Loose animals on highway, increased deer poaching and diggers stolen

Dozens of animals loose on the highway, an increase in hare coursing and deer poaching and Quadbike and diggers stolen have been reported to Sussex Police in the past week.

Friday, 10th February 2017, 12:09 pm
Updated Thursday, 7th June 2018, 9:26 pm
Sussex Police

A total of 93 sheep and horses were found loose on the highway in the past few days in various incidents.

The number was mainly made up of sheep (85). Police remind everyone to keep gates shut and farmers to check hedges and fences regularly.

Police also report an increase in the number of suspect cases of poaching and/or hare coursing.

The public is asked to report these as soon as possible.

Police say that: “There has also been an increase of cases of deer poaching resulting in various unwanted parts of deer being dumped, this of course is very distressing to members of the public who find them.

“Also this week there have been several Quadbike and diggers stolen.

As sheep worrying is still a big concern Sussex Police are reminding everyone of the importance of making sure they are in full control of their dog at all times - and especially when they are around sheep, livestock and other wild animals.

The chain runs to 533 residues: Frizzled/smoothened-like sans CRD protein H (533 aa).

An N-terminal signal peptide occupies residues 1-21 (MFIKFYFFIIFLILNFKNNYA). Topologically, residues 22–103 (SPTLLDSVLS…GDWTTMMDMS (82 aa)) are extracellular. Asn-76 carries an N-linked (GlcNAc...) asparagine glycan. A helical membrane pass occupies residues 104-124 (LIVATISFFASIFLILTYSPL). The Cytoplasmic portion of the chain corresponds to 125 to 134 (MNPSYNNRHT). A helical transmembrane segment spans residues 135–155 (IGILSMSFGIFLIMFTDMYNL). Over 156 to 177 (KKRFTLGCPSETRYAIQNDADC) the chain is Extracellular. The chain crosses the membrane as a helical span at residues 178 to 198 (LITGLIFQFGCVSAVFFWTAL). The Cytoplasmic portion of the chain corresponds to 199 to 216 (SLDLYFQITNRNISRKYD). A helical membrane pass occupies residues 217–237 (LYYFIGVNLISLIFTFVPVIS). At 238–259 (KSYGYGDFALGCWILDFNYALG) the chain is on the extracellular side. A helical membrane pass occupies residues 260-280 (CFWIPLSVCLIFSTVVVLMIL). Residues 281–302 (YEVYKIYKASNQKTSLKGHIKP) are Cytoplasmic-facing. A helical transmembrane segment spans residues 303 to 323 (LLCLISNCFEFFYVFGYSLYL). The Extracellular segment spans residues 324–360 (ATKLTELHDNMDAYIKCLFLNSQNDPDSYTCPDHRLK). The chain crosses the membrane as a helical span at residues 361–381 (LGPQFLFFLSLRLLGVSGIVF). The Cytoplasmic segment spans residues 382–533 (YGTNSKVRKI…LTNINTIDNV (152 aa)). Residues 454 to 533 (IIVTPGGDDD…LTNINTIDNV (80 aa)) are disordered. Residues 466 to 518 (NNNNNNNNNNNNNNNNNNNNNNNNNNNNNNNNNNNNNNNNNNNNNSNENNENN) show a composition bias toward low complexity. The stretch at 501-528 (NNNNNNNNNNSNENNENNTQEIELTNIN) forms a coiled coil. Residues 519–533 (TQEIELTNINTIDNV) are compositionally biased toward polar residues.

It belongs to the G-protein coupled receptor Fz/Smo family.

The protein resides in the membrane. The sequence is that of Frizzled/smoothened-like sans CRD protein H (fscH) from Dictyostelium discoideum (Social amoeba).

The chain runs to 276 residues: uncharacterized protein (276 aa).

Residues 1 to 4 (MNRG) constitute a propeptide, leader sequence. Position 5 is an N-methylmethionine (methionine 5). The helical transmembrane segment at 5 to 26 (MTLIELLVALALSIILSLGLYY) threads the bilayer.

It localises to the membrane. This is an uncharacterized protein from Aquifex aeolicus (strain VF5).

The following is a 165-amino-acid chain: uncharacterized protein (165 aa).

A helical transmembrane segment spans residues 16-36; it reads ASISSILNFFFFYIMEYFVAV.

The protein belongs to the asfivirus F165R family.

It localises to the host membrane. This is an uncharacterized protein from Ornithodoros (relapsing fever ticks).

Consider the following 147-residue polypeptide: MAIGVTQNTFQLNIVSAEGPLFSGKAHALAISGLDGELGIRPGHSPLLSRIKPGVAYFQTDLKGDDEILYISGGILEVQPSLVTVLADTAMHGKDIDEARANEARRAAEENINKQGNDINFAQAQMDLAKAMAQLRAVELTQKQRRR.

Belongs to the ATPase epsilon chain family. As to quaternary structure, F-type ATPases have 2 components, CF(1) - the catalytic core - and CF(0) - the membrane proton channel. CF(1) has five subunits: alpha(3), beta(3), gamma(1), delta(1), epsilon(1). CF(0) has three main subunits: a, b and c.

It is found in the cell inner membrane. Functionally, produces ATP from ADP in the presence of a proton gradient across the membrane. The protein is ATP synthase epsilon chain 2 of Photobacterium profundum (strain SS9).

“We are thankful that there are many responsible dog owners in our county – but can you rely on your dog’s obedience, especially when they’re around sheep or other animals?”

Advice for dog owners

When walking dogs in rural areas, dog owners are advised about the following:

Always ensure your dog is under control in an area where there are livestock or wild animals.

Be particularly vigilant during lambing season and always keep dogs on a lead during this time.

If your dog is not good with other animals or people, avoid letting them off their lead when others are around.

Don’t allow people who may not be confident in doing so or have full control over the animal to walk your dog.

Remember where there may be no livestock in a field one day, the same location could be full of animals the next.

Ultimately a landowner by law and as a last resort for protecting their livestock is able to shoot a dog which they believe is worrying sheep. Police must be notified within 48 hours if this course of action is taken.